|Scientific Name:||Falco punctatus|
|Species Authority:||Temminck, 1821|
|Red List Category & Criteria:||Endangered B1ab(iii,v); C2a(i) ver 3.1|
|Contributor(s):||Jones, C. & Tatayah, V.|
|Facilitator/Compiler(s):||Ekstrom, J., Martin, R, Pilgrim, J., Shutes, S., Symes, A., Taylor, J. & Warren, B.|
This species has been uplisted from Vulnerable because its formerly increasing population has declined again, with disappearance from part of its range. It is now listed as Endangered on the basis that it has a very small and declining population, which occupies a very small range in which habitat quality is in decline owing to the spread of introduced plant species.
Falco punctatus is restricted to Mauritius and has undergone a spectacular recovery from just four wild birds (including one breeding pair [Burgess 2005]) in 1974 (Safford and Jones 1997, Burgess 2005). By the end of the 1994 breeding season there were an estimated 222-286 birds in the population, following a successful recovery programme launched in 1973 (Nicoll et al. 2004). At the end of the 1999-2000 season, the population was estimated at the time to number 145-200 breeding pairs in a total population of 500-800 individuals (C. Jones in litt. 2000), divided into three sub-populations on mountain chains in the north, east and south-west of Mauritius (Jones and Swinnerton 1997). In 2007-2008, the population was estimated at 500-600 individuals by Dale (2008) and 800-1,000 individuals were estimated in 2005 (Burgess 2005, Mauritian Wildlife Foundation in litt. 2006), but it is now thought unlikely that the population ever approached 1,000 individuals (V. Tatayah in litt. 2012), and may have only peaked at 350-500 individuals at the end of the 1990s (C. Jones in litt. 2012). By 2011-2012, the population was estimated to number c.300-400 individuals, with the small sub-population in the Moka Range in the north of the island apparently extinct (V. Tatayah in litt. 2012, Jones et al. 2013). Declines have also been observed in the south-western population, particularly in suboptimal habitat on the periphery of its range, since 2007-2008 (V. Tatayah in litt. 2012, Jones et al. 2013), with c.40-50 pairs and a pre-breeding season population of c.120-150 birds estimated to be there now (Jones et al. 2013). The eastern population has grown and stabilised at c.45-50 pairs and a total of 130-150 birds in the pre-breeding season (Jones et al. 2013). The population data from the 1970s to 2010 are being re-analysed to clarify what the peak population size was and what rate of decline has occurred (Jones et al. 2013). There is no record of dispersal to other locations despite intensive monitoring through colour ringing (Ewing et al. 2008, Senapathi et al. 2011).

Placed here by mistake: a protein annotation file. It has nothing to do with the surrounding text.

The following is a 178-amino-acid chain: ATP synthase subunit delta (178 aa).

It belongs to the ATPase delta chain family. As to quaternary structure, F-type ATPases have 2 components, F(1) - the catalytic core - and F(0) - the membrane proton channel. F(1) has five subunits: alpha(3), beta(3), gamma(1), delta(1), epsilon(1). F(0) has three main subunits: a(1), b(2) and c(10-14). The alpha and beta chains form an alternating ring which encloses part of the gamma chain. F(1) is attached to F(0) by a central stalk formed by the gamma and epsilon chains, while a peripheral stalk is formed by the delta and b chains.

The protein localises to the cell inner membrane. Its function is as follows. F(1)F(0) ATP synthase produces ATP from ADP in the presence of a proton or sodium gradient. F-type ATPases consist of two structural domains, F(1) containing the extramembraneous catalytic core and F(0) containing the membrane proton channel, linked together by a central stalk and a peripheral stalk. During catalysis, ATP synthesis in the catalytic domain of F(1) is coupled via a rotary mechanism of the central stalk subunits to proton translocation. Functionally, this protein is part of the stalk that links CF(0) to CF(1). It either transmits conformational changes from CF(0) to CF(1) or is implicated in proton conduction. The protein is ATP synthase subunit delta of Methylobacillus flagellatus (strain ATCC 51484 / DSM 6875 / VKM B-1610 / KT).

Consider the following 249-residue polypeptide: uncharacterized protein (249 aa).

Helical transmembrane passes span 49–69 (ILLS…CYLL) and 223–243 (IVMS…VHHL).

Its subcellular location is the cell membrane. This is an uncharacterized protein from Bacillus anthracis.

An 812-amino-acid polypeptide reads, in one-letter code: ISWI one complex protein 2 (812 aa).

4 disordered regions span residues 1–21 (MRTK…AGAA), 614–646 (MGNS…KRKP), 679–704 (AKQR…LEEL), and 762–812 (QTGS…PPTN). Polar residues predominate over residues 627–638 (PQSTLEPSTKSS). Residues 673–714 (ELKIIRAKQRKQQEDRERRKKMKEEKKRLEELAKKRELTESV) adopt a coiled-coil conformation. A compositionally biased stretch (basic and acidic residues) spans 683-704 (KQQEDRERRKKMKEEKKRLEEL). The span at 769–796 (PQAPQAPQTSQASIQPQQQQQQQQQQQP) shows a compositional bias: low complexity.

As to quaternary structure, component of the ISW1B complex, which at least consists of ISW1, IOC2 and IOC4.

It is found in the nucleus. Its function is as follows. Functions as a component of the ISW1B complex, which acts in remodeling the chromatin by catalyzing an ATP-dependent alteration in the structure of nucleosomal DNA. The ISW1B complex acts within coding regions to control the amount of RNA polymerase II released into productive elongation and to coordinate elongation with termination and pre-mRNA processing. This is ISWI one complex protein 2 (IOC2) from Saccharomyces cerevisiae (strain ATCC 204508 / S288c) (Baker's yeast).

|Range Map:||Click here to open the map viewer and explore range.|
|Population:||In 2005, the population was estimated at 800-1,000 individuals (V. Tatayah in litt. 2006), roughly equivalent to 530-670 mature individuals; however, in 2011-2012 this was revised downwards to just 400 birds, including c.250-300 mature individuals (V. Tatayah in litt. 2012).|
|Habitat and Ecology:||
Its primary habitat was native, evergreen, subtropical forests, but captive-bred birds have shown greater tolerance for degraded and open areas (Jones 1998, Carter and Jones 1999). They are no longer considered obligate forest dwellers but also exploit grassland (Burgess et al. 2009). Avoidance of agricultural areas may be partly due to a lack of isolated mature trees to use as vantage points (Burgess et al. 2009). It preys mainly on endemic arboreal Phelsuma day-geckos, as well as small birds, insects, and introduced mice and shrews (Temple 1977, Jones 1987). It traditionally nests in volcanic rock-cavities, and probably tree-holes, within forest territories (Temple 1977, Jones 1987), but now even breeds in a few suburban areas (Jones and Swinnerton 1997).